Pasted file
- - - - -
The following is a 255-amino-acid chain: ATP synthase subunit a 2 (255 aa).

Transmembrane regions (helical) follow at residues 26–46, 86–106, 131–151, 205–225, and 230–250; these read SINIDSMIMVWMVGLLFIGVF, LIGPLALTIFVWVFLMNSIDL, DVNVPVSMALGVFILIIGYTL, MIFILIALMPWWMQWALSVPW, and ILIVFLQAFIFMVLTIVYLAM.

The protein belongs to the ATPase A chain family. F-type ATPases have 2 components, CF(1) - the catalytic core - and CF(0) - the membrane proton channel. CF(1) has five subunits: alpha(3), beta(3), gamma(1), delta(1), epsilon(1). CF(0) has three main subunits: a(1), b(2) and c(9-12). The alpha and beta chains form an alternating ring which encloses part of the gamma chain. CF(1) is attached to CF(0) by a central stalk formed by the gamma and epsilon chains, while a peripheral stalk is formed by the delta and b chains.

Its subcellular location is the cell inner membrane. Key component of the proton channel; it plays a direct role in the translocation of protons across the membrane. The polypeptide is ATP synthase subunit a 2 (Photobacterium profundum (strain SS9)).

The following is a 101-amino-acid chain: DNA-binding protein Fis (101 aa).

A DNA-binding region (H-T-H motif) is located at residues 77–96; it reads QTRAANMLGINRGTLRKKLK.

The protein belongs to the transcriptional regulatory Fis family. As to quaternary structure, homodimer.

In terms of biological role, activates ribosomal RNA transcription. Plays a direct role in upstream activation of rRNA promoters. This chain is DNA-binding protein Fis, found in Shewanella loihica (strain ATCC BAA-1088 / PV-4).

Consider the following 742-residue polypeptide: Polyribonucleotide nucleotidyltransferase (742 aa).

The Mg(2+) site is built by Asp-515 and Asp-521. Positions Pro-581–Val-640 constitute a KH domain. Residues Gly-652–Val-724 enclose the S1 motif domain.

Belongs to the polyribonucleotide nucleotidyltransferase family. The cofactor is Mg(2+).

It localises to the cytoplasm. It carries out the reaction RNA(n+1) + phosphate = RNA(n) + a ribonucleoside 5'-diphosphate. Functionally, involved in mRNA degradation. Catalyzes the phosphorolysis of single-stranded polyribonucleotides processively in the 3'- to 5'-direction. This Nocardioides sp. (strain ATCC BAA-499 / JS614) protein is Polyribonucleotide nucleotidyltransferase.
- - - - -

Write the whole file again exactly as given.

The following is a 255-amino-acid chain: ATP synthase subunit a 2 (255 aa).

Transmembrane regions (helical) follow at residues 26–46, 86–106, 131–151, 205–225, and 230–250; these read SINIDSMIMVWMVGLLFIGVF, LIGPLALTIFVWVFLMNSIDL, DVNVPVSMALGVFILIIGYTL, MIFILIALMPWWMQWALSVPW, and ILIVFLQAFIFMVLTIVYLAM.

The protein belongs to the ATPase A chain family. F-type ATPases have 2 components, CF(1) - the catalytic core - and CF(0) - the membrane proton channel. CF(1) has five subunits: alpha(3), beta(3), gamma(1), delta(1), epsilon(1). CF(0) has three main subunits: a(1), b(2) and c(9-12). The alpha and beta chains form an alternating ring which encloses part of the gamma chain. CF(1) is attached to CF(0) by a central stalk formed by the gamma and epsilon chains, while a peripheral stalk is formed by the delta and b chains.

Its subcellular location is the cell inner membrane. Key component of the proton channel; it plays a direct role in the translocation of protons across the membrane. The polypeptide is ATP synthase subunit a 2 (Photobacterium profundum (strain SS9)).

The following is a 101-amino-acid chain: DNA-binding protein Fis (101 aa).

A DNA-binding region (H-T-H motif) is located at residues 77–96; it reads QTRAANMLGINRGTLRKKLK.

The protein belongs to the transcriptional regulatory Fis family. As to quaternary structure, homodimer.

In terms of biological role, activates ribosomal RNA transcription. Plays a direct role in upstream activation of rRNA promoters. This chain is DNA-binding protein Fis, found in Shewanella loihica (strain ATCC BAA-1088 / PV-4).

Consider the following 742-residue polypeptide: Polyribonucleotide nucleotidyltransferase (742 aa).

The Mg(2+) site is built by Asp-515 and Asp-521. Positions Pro-581–Val-640 constitute a KH domain. Residues Gly-652–Val-724 enclose the S1 motif domain.

Belongs to the polyribonucleotide nucleotidyltransferase family. The cofactor is Mg(2+).

It localises to the cytoplasm. It carries out the reaction RNA(n+1) + phosphate = RNA(n) + a ribonucleoside 5'-diphosphate. Functionally, involved in mRNA degradation. Catalyzes the phosphorolysis of single-stranded polyribonucleotides processively in the 3'- to 5'-direction. This Nocardioides sp. (strain ATCC BAA-499 / JS614) protein is Polyribonucleotide nucleotidyltransferase.